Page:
How to Use the Twenty Fifteen WordPress Header Template
The Twenty Fifteen theme in WordPress contains the Header template. The Header template is the starting point for every WordPress theme because it tells web browsers the information for the following:
The title of your blog
The location of the CSS
The RSS feed URL
The blog URL
The tagline (or description) of the website
Every page on the web has to start with a few pieces of code. In every header.php file in any WordPress theme, you find these bits of code at the top:
The DOCTYPE (which stands for document type declaration) tells the browser which type of XHTML standards you’re using. The Twenty Fifteen theme uses <!DOCTYPE html>, which is a declaration for W3C standards compliance mode and covers all major browser systems.
The <html> tag (HTML stands for Hypertext Markup Language) tells the browser which language you’re using to write your web pages.
The <head> tag tells the browser that the information contained within the tag shouldn’t be displayed on the site; rather, that information is about the document.
In the Header template of the Twenty Fifteen theme, these bits of code look like the following example, and you should leave them intact:
<!DOCTYPE html> <html <?php language_attributes(); ?> class=“no-js”> <head>
On the Edit Themes page, click the Header template link to display the template code in the text box. Look closely and you see that the <!DOCTYPE html> declaration, <html> tag, and <head> tag show up in the template.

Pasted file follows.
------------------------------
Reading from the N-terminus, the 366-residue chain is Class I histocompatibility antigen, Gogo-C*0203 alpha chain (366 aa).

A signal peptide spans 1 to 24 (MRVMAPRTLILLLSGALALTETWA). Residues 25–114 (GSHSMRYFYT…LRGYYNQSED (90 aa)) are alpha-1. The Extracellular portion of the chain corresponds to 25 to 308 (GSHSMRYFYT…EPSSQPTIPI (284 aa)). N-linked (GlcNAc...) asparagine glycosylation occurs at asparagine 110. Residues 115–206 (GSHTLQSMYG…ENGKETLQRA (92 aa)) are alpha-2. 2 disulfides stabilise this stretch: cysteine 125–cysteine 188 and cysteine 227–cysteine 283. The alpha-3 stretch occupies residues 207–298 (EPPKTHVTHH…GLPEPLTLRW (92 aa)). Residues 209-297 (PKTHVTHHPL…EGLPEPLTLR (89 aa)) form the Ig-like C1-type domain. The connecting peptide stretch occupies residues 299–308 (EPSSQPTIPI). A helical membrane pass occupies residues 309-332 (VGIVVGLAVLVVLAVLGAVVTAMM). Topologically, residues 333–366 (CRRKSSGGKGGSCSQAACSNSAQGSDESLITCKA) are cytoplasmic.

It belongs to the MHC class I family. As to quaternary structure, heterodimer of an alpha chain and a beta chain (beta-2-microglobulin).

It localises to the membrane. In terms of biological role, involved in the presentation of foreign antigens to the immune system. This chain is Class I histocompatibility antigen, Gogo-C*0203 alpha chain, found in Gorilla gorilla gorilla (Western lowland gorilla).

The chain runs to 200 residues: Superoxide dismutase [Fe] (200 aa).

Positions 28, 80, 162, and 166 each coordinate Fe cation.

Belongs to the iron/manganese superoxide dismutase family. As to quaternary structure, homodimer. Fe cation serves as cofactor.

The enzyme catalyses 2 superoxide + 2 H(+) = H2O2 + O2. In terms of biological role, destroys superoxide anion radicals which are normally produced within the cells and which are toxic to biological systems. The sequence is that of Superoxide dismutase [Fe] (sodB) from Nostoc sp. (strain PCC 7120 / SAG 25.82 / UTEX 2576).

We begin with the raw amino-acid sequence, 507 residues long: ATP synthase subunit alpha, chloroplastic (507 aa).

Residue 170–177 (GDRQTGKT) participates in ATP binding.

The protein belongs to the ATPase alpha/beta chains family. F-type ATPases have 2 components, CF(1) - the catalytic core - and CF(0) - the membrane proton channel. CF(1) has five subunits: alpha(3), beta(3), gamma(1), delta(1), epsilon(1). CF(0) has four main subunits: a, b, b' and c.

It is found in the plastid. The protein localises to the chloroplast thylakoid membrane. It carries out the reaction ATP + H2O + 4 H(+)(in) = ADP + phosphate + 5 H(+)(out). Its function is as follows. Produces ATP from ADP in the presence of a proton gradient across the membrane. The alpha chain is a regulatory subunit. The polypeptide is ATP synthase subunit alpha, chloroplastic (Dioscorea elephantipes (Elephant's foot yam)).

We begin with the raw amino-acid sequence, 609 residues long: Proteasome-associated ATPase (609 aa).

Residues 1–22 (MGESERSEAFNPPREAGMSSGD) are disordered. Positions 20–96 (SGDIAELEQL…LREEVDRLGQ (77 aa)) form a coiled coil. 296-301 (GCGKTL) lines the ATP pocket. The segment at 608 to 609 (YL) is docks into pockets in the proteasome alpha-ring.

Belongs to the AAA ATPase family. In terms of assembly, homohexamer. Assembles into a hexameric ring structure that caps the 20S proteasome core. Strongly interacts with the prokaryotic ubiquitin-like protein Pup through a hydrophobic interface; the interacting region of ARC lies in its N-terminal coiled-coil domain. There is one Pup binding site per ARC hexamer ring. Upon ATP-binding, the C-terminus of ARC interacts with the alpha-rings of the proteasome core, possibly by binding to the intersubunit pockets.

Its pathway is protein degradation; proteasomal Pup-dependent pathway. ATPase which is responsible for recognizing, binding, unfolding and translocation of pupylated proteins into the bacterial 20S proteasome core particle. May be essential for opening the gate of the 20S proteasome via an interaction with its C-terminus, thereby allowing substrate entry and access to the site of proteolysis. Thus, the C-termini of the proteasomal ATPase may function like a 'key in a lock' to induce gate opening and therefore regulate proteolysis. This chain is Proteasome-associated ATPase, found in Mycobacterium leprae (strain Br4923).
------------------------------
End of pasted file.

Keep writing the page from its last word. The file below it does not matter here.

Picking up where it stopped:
The <head> tag needs to be closed at the end of the Header template, and the closing tag looks like this: </head>. You also need to include a fourth tag, the <body> tag, which tells the browser where the information you want to display begins. Both the <body> and <html> tags need to be closed at the end of the template files (in the footer.php), like this: </body></html>.
The Header template makes much use of one WordPress template tag in particular: bloginfo();.
A parameter differentiates the type of information that a tag pulls in. Parameters are placed inside the parentheses of the tag, enclosed in single quotes. For the most part, these parameters pull information from the settings in your WordPress Dashboard. The template tag to get your site title, for example, looks like this:
<?php bloginfo( ‘name’ ); ?>
This list shows the various parameters you need for the bloginfo(); tag and shows you what the template tag looks like. These parameters are commonly used in the header.php template file in many WordPress themes and pertain to the bloginfo(); template tag only.
|charset||Character settings, set in Settings/General||<?php bloginfo( ‘charset’ ); ?>|
|name||Site title, set in Settings/General||<?php bloginfo( ‘name’ ); ?>|
|description||Tagline for your site, set in Settings/General||<?php bloginfo( ‘description’
|url||Your site’s web address, set in Settings/General||<?php bloginfo( ‘url’ ); ?>|
|stylesheet_url||URL of primary CSS file||<?php bloginfo( ‘stylesheet
|pingback_url||Displays the trackback URL for your site on single post
|<?php bloginfo( ‘pingback_url’